Well, today the Capello era really gets started. After two months of blissfully fact-free speculation, conjecture, analysis and day-dreaming, we have to get down to the sordid reality of playing actual football.
Even after the match, it’ll be too soon to tell much really. Not that that’ll stop the pundits. Obviously they have to offer some kind of opinion—they have airtime or newsprint to fill—but it’s a rare bird indeed who truly manages to bear in mind that, as the health warning on financial advertising puts it, past performance is not necessarily indicative of future results.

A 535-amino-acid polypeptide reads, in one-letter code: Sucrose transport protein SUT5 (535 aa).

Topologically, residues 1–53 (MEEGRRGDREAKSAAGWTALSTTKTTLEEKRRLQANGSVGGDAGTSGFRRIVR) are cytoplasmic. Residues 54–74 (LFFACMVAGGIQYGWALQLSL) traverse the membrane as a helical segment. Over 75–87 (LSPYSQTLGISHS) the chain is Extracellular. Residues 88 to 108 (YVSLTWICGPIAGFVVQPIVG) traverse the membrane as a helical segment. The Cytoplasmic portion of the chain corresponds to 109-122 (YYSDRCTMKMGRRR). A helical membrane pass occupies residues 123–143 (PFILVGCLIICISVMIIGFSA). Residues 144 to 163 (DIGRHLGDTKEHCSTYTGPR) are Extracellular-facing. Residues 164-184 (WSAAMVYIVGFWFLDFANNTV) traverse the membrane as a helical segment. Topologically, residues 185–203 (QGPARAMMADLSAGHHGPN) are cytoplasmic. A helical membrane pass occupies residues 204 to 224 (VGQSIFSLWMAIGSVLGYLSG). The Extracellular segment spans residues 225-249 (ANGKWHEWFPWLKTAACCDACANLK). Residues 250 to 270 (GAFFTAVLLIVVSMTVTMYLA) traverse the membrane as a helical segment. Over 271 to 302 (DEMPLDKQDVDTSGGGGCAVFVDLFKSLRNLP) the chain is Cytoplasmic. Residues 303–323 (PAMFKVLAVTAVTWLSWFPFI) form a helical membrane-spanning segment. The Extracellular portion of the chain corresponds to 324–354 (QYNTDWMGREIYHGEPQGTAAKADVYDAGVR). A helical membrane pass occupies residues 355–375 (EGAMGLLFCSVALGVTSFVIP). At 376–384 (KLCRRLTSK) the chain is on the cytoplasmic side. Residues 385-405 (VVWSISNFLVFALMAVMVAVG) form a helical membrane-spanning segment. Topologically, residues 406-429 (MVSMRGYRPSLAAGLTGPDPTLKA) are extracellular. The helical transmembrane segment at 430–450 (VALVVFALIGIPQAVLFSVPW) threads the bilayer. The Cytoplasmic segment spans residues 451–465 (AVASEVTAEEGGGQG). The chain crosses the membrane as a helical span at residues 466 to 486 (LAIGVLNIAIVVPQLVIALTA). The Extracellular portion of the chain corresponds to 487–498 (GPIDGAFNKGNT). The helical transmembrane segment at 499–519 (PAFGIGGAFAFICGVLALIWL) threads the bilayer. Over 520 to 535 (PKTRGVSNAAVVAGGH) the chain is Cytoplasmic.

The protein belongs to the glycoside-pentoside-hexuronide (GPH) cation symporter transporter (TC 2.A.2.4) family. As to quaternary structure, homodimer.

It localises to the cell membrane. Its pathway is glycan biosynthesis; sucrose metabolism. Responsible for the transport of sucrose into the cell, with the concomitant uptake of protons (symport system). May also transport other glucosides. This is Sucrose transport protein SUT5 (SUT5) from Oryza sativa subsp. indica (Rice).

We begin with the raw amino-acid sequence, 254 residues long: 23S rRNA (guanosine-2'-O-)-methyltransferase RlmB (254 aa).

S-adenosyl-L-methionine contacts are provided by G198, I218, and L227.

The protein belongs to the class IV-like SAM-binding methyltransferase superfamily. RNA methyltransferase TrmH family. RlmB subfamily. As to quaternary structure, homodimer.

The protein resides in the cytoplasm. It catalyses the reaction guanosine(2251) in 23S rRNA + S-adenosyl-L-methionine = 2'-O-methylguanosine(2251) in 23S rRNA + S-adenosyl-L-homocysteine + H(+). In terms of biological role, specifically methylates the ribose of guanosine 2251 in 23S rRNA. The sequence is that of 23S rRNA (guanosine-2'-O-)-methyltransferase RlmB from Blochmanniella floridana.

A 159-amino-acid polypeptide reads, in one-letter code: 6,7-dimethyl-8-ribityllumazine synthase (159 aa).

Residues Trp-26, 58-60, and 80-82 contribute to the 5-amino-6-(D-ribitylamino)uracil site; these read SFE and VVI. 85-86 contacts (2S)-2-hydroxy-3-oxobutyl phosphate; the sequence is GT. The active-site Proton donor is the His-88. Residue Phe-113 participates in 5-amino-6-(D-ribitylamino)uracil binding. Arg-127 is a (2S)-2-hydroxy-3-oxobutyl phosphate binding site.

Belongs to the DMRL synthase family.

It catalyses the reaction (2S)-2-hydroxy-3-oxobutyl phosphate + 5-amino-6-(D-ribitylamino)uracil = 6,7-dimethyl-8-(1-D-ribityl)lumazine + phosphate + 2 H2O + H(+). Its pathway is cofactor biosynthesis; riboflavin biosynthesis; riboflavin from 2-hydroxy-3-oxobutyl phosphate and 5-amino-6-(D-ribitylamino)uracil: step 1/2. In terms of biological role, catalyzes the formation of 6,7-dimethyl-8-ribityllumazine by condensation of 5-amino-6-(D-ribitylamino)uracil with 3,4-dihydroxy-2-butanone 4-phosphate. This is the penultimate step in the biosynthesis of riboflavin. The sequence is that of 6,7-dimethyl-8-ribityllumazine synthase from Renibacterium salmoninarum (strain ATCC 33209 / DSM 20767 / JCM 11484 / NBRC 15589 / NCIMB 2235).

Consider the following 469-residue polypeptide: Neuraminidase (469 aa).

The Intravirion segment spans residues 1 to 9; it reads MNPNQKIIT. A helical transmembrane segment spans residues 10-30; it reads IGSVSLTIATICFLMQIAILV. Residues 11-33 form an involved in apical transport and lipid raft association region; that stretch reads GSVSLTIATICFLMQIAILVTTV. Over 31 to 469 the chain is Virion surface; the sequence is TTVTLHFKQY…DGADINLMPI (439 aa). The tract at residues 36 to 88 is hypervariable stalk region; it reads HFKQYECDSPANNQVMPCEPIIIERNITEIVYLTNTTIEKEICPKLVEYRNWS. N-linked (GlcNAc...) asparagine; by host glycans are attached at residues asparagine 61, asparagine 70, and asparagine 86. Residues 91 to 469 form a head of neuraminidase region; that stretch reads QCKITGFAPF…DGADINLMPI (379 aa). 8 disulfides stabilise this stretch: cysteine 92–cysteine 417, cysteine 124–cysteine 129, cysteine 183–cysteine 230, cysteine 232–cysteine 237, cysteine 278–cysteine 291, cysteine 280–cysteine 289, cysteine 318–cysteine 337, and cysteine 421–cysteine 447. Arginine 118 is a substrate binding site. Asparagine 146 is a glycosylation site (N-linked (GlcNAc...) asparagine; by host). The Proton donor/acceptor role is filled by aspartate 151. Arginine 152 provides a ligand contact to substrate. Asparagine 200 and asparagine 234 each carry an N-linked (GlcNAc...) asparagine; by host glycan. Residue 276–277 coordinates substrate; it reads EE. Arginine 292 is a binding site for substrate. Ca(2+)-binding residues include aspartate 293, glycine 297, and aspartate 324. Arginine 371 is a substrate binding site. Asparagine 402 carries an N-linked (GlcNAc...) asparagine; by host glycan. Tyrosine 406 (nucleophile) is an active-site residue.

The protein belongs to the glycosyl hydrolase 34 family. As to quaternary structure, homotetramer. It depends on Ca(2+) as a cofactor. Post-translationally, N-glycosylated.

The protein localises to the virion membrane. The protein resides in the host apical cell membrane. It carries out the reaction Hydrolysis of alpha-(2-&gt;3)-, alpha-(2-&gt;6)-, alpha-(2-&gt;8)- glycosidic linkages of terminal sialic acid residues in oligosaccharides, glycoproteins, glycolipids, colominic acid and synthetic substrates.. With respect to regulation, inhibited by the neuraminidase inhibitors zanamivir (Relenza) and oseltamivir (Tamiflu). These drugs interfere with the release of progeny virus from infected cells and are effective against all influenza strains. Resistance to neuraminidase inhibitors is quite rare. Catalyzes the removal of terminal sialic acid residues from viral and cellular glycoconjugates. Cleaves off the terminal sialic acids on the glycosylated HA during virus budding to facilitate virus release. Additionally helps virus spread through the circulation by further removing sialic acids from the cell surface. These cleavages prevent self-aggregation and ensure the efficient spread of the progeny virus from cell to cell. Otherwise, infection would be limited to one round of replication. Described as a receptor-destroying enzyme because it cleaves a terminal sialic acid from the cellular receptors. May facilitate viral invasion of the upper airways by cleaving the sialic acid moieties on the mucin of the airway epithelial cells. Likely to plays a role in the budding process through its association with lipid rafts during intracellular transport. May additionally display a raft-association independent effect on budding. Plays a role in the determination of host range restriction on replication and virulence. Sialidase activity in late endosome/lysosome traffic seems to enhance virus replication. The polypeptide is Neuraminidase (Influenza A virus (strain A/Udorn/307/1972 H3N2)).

It’s not just the professionals, of course; we all do it. If a team is playing brilliantly in November, we confidently predict that they’re going to win the league. Even over the micro-short term: if a match is 3-0 at half time, and one team has been dominant, you can guarantee that the pundits, even the Beeb’s collection of melancholic pessimists, will predict a scoreline of 5, 6, or 7 to nil. This despite the fact that the balance of play almost always swings back and forward during a match, and that if one team has been particularly good it’s much more likely that they’ll go off the boil a bit in the second half.